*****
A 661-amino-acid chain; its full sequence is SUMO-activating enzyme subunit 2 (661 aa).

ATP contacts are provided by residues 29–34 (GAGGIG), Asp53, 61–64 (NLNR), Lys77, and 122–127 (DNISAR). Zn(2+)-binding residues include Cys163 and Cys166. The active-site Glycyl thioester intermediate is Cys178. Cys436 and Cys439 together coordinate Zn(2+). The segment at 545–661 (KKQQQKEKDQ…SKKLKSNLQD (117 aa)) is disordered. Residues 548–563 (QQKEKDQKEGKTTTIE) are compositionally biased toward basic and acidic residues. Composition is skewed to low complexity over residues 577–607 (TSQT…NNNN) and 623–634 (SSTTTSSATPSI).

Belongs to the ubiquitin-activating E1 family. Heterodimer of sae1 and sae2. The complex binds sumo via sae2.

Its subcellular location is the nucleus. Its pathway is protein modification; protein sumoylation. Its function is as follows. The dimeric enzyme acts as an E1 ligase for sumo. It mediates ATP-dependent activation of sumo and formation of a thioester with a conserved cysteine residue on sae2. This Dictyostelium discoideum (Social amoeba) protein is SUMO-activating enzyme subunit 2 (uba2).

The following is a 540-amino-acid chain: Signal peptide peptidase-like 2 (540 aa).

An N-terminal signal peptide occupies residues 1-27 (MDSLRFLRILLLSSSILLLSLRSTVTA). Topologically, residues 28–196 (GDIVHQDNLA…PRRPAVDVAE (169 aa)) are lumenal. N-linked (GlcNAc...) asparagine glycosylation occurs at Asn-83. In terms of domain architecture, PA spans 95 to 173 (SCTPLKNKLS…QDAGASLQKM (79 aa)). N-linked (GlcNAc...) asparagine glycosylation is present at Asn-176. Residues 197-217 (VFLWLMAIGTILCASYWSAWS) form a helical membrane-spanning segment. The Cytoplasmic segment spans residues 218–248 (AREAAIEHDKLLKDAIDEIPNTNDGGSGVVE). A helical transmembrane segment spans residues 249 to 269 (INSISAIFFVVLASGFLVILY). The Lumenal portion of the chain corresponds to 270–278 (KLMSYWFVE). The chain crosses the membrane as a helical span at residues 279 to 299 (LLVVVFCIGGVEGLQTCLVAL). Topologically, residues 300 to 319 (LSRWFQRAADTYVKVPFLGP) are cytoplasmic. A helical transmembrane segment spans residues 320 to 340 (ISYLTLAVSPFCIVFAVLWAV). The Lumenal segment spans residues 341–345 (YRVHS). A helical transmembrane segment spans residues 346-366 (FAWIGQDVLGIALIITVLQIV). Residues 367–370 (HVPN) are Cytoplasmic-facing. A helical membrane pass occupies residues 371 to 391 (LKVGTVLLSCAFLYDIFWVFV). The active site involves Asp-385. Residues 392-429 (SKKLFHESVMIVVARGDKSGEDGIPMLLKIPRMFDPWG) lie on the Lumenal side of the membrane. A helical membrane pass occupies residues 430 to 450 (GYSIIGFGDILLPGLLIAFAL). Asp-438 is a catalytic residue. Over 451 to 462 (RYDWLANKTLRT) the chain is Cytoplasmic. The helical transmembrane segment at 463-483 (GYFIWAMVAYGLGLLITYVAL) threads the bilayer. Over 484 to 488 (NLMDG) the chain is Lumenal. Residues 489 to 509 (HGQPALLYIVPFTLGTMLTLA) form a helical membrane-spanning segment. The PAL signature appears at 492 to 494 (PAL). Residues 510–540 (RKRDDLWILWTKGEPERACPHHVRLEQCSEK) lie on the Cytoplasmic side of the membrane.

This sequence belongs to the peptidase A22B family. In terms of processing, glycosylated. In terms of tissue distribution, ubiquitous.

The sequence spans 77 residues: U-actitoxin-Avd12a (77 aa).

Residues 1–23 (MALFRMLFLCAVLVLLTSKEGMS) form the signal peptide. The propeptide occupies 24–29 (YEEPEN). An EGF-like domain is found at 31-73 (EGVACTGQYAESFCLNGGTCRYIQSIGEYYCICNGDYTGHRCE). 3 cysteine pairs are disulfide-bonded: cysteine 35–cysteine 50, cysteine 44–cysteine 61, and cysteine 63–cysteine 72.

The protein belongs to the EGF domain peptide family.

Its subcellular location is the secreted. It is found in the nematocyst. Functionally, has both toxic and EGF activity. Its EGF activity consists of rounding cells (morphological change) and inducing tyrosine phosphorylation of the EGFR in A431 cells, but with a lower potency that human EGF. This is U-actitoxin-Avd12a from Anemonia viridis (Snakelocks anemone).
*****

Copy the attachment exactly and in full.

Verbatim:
A 661-amino-acid chain; its full sequence is SUMO-activating enzyme subunit 2 (661 aa).

ATP contacts are provided by residues 29–34 (GAGGIG), Asp53, 61–64 (NLNR), Lys77, and 122–127 (DNISAR). Zn(2+)-binding residues include Cys163 and Cys166. The active-site Glycyl thioester intermediate is Cys178. Cys436 and Cys439 together coordinate Zn(2+). The segment at 545–661 (KKQQQKEKDQ…SKKLKSNLQD (117 aa)) is disordered. Residues 548–563 (QQKEKDQKEGKTTTIE) are compositionally biased toward basic and acidic residues. Composition is skewed to low complexity over residues 577–607 (TSQT…NNNN) and 623–634 (SSTTTSSATPSI).

Belongs to the ubiquitin-activating E1 family. Heterodimer of sae1 and sae2. The complex binds sumo via sae2.

Its subcellular location is the nucleus. Its pathway is protein modification; protein sumoylation. Its function is as follows. The dimeric enzyme acts as an E1 ligase for sumo. It mediates ATP-dependent activation of sumo and formation of a thioester with a conserved cysteine residue on sae2. This Dictyostelium discoideum (Social amoeba) protein is SUMO-activating enzyme subunit 2 (uba2).

The following is a 540-amino-acid chain: Signal peptide peptidase-like 2 (540 aa).

An N-terminal signal peptide occupies residues 1-27 (MDSLRFLRILLLSSSILLLSLRSTVTA). Topologically, residues 28–196 (GDIVHQDNLA…PRRPAVDVAE (169 aa)) are lumenal. N-linked (GlcNAc...) asparagine glycosylation occurs at Asn-83. In terms of domain architecture, PA spans 95 to 173 (SCTPLKNKLS…QDAGASLQKM (79 aa)). N-linked (GlcNAc...) asparagine glycosylation is present at Asn-176. Residues 197-217 (VFLWLMAIGTILCASYWSAWS) form a helical membrane-spanning segment. The Cytoplasmic segment spans residues 218–248 (AREAAIEHDKLLKDAIDEIPNTNDGGSGVVE). A helical transmembrane segment spans residues 249 to 269 (INSISAIFFVVLASGFLVILY). The Lumenal portion of the chain corresponds to 270–278 (KLMSYWFVE). The chain crosses the membrane as a helical span at residues 279 to 299 (LLVVVFCIGGVEGLQTCLVAL). Topologically, residues 300 to 319 (LSRWFQRAADTYVKVPFLGP) are cytoplasmic. A helical transmembrane segment spans residues 320 to 340 (ISYLTLAVSPFCIVFAVLWAV). The Lumenal segment spans residues 341–345 (YRVHS). A helical transmembrane segment spans residues 346-366 (FAWIGQDVLGIALIITVLQIV). Residues 367–370 (HVPN) are Cytoplasmic-facing. A helical membrane pass occupies residues 371 to 391 (LKVGTVLLSCAFLYDIFWVFV). The active site involves Asp-385. Residues 392-429 (SKKLFHESVMIVVARGDKSGEDGIPMLLKIPRMFDPWG) lie on the Lumenal side of the membrane. A helical membrane pass occupies residues 430 to 450 (GYSIIGFGDILLPGLLIAFAL). Asp-438 is a catalytic residue. Over 451 to 462 (RYDWLANKTLRT) the chain is Cytoplasmic. The helical transmembrane segment at 463-483 (GYFIWAMVAYGLGLLITYVAL) threads the bilayer. Over 484 to 488 (NLMDG) the chain is Lumenal. Residues 489 to 509 (HGQPALLYIVPFTLGTMLTLA) form a helical membrane-spanning segment. The PAL signature appears at 492 to 494 (PAL). Residues 510–540 (RKRDDLWILWTKGEPERACPHHVRLEQCSEK) lie on the Cytoplasmic side of the membrane.

This sequence belongs to the peptidase A22B family. In terms of processing, glycosylated. In terms of tissue distribution, ubiquitous.

The sequence spans 77 residues: U-actitoxin-Avd12a (77 aa).

Residues 1–23 (MALFRMLFLCAVLVLLTSKEGMS) form the signal peptide. The propeptide occupies 24–29 (YEEPEN). An EGF-like domain is found at 31-73 (EGVACTGQYAESFCLNGGTCRYIQSIGEYYCICNGDYTGHRCE). 3 cysteine pairs are disulfide-bonded: cysteine 35–cysteine 50, cysteine 44–cysteine 61, and cysteine 63–cysteine 72.

The protein belongs to the EGF domain peptide family.

Its subcellular location is the secreted. It is found in the nematocyst. Functionally, has both toxic and EGF activity. Its EGF activity consists of rounding cells (morphological change) and inducing tyrosine phosphorylation of the EGFR in A431 cells, but with a lower potency that human EGF. This is U-actitoxin-Avd12a from Anemonia viridis (Snakelocks anemone).